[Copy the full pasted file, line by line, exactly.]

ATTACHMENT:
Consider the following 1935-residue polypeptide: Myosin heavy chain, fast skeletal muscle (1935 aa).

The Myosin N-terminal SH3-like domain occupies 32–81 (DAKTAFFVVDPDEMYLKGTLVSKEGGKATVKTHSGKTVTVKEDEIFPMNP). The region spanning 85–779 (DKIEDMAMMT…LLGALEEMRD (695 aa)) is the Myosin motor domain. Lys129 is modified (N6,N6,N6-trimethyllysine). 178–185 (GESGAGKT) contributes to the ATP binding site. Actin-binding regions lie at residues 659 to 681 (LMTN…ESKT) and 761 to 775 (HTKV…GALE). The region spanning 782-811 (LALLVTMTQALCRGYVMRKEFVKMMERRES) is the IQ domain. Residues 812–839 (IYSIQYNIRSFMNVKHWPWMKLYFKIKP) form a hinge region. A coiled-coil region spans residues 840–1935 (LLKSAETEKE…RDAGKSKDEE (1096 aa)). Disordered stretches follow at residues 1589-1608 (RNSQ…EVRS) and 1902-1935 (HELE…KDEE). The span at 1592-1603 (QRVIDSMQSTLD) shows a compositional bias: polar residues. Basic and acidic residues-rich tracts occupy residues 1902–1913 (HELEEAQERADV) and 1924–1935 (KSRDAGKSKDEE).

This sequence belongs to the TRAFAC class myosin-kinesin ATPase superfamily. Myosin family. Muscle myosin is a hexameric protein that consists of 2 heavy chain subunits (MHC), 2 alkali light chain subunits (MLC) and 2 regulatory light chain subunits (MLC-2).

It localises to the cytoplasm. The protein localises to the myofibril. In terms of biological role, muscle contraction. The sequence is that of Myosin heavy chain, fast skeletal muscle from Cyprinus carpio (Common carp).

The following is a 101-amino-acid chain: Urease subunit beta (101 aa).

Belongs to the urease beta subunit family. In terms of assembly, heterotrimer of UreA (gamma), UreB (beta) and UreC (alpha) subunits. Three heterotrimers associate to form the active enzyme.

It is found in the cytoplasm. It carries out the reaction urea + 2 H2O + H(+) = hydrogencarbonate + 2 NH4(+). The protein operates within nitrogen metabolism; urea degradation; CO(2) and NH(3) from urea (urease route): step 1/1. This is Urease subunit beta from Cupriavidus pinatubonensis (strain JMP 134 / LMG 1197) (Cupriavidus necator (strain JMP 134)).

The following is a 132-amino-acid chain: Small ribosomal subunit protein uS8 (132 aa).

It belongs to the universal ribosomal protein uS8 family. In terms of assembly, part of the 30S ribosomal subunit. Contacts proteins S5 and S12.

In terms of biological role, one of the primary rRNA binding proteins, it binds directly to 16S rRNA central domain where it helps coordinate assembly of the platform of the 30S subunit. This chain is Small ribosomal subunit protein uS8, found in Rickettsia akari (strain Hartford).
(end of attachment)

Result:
Consider the following 1935-residue polypeptide: Myosin heavy chain, fast skeletal muscle (1935 aa).

The Myosin N-terminal SH3-like domain occupies 32–81 (DAKTAFFVVDPDEMYLKGTLVSKEGGKATVKTHSGKTVTVKEDEIFPMNP). The region spanning 85–779 (DKIEDMAMMT…LLGALEEMRD (695 aa)) is the Myosin motor domain. Lys129 is modified (N6,N6,N6-trimethyllysine). 178–185 (GESGAGKT) contributes to the ATP binding site. Actin-binding regions lie at residues 659 to 681 (LMTN…ESKT) and 761 to 775 (HTKV…GALE). The region spanning 782-811 (LALLVTMTQALCRGYVMRKEFVKMMERRES) is the IQ domain. Residues 812–839 (IYSIQYNIRSFMNVKHWPWMKLYFKIKP) form a hinge region. A coiled-coil region spans residues 840–1935 (LLKSAETEKE…RDAGKSKDEE (1096 aa)). Disordered stretches follow at residues 1589-1608 (RNSQ…EVRS) and 1902-1935 (HELE…KDEE). The span at 1592-1603 (QRVIDSMQSTLD) shows a compositional bias: polar residues. Basic and acidic residues-rich tracts occupy residues 1902–1913 (HELEEAQERADV) and 1924–1935 (KSRDAGKSKDEE).

This sequence belongs to the TRAFAC class myosin-kinesin ATPase superfamily. Myosin family. Muscle myosin is a hexameric protein that consists of 2 heavy chain subunits (MHC), 2 alkali light chain subunits (MLC) and 2 regulatory light chain subunits (MLC-2).

It localises to the cytoplasm. The protein localises to the myofibril. In terms of biological role, muscle contraction. The sequence is that of Myosin heavy chain, fast skeletal muscle from Cyprinus carpio (Common carp).

The following is a 101-amino-acid chain: Urease subunit beta (101 aa).

Belongs to the urease beta subunit family. In terms of assembly, heterotrimer of UreA (gamma), UreB (beta) and UreC (alpha) subunits. Three heterotrimers associate to form the active enzyme.

It is found in the cytoplasm. It carries out the reaction urea + 2 H2O + H(+) = hydrogencarbonate + 2 NH4(+). The protein operates within nitrogen metabolism; urea degradation; CO(2) and NH(3) from urea (urease route): step 1/1. This is Urease subunit beta from Cupriavidus pinatubonensis (strain JMP 134 / LMG 1197) (Cupriavidus necator (strain JMP 134)).

The following is a 132-amino-acid chain: Small ribosomal subunit protein uS8 (132 aa).

It belongs to the universal ribosomal protein uS8 family. In terms of assembly, part of the 30S ribosomal subunit. Contacts proteins S5 and S12.

In terms of biological role, one of the primary rRNA binding proteins, it binds directly to 16S rRNA central domain where it helps coordinate assembly of the platform of the 30S subunit. This chain is Small ribosomal subunit protein uS8, found in Rickettsia akari (strain Hartford).